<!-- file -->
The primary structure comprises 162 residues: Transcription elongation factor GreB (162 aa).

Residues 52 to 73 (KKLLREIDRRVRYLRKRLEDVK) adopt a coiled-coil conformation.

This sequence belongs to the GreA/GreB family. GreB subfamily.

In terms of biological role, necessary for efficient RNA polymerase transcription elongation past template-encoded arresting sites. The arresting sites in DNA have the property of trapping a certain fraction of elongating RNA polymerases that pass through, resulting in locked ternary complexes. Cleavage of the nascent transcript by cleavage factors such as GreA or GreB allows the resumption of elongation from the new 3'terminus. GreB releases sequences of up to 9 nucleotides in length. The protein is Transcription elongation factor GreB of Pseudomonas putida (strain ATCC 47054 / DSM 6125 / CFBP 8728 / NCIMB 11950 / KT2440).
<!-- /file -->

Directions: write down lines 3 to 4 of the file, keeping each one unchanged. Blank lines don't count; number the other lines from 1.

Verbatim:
This sequence belongs to the GreA/GreB family. GreB subfamily.

In terms of biological role, necessary for efficient RNA polymerase transcription elongation past template-encoded arresting sites. The arresting sites in DNA have the property of trapping a certain fraction of elongating RNA polymerases that pass through, resulting in locked ternary complexes. Cleavage of the nascent transcript by cleavage factors such as GreA or GreB allows the resumption of elongation from the new 3'terminus. GreB releases sequences of up to 9 nucleotides in length. The protein is Transcription elongation factor GreB of Pseudomonas putida (strain ATCC 47054 / DSM 6125 / CFBP 8728 / NCIMB 11950 / KT2440).